Photo: Giorgi Dadiani

Arabuli said literature had the ability to “broaden our perspectives”, making it useful for purposes such as the goal of the programme through its “power to effect change”.

He also explained he had picked the topic of responsible fatherhood for his work for the collection.

The role of a father in a child's life is one that cannot be understated, and it is a topic that is particularly close to my heart. As we all largely come from childhood, I suppose this might be resonating not only with me”, Arabuli said.

Moldovan author Paula Erizanu, who worked as the Culture Editor of The Calvert Journal between 2019-2022 and authored work that appeared in publications including The Guardian, and London Review of Books, was also nominated for the Words by Women Award as the United Kingdom’s culture journalist of the year in 2019.

Photo: Giorgi Dadiani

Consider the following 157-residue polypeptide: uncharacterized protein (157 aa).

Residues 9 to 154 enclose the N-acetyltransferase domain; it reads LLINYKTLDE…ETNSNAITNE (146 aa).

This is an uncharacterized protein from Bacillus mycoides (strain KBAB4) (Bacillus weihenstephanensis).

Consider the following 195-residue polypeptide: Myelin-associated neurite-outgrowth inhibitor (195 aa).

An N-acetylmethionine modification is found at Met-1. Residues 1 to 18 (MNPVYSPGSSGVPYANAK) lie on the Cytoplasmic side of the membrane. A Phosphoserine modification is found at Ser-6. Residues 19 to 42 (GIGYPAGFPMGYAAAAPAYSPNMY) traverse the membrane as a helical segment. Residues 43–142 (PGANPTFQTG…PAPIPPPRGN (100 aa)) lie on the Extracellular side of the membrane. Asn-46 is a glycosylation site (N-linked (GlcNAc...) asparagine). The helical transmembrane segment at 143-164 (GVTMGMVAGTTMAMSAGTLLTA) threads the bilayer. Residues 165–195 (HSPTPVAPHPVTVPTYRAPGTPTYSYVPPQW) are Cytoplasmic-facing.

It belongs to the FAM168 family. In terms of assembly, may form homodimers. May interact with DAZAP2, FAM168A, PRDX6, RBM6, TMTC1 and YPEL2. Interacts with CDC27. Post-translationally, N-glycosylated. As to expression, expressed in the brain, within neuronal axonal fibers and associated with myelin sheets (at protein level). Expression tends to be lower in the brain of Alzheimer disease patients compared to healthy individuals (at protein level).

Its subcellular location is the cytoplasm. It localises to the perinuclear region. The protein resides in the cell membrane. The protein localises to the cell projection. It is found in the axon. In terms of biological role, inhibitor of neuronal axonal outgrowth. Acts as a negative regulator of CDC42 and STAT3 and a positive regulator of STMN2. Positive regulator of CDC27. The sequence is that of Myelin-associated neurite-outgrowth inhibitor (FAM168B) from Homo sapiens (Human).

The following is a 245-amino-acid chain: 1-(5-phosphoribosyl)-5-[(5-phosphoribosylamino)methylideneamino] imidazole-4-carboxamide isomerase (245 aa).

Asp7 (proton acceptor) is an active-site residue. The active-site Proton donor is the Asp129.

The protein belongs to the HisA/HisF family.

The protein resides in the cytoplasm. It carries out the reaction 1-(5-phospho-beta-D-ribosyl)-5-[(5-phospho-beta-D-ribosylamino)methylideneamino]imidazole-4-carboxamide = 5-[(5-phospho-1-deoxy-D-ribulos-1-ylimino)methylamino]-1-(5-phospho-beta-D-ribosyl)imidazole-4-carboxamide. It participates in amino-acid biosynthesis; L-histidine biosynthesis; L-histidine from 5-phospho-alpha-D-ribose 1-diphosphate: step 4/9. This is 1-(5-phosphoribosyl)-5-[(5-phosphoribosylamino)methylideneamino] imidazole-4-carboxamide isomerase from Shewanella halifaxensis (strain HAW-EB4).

Erizanu told us while many children might enjoy old tales, they also need “new vocabulary, new stories, new ways of sharing human experiences and perspective”. She noted it was “really interesting” to discover both new writers from the South Caucasus and the type of social project that hosted the Telavi residency.

In her work for the programme, Erizanu focused on Roma people - the largest ethnic minority in the European Union - and said she wanted to share their history with new readers that had “less prejudice than previous generations”.

“[...] [T]he woman I wrote about is a single mother driven away from her village because she is a single mother […] she ended up in the street in Moscow for begging because no one wanted to employ her”, she explained.

[At the end of the story] she is a very accomplished woman with a law degree of the New York University, very ambitious, with a good job, and she was able to come here due to her education [and] spirit, but also due to people around her, because she found some ‘angels’, and it is important to know that we can [also] be each other’s ‘angels’”, Erizanu said in her summary of her work.

Organisers said the collection of works resulting from the residency would be published in English and the native languages of the participating authors, and presented at an event in Georgia as well as at a designated international book fair.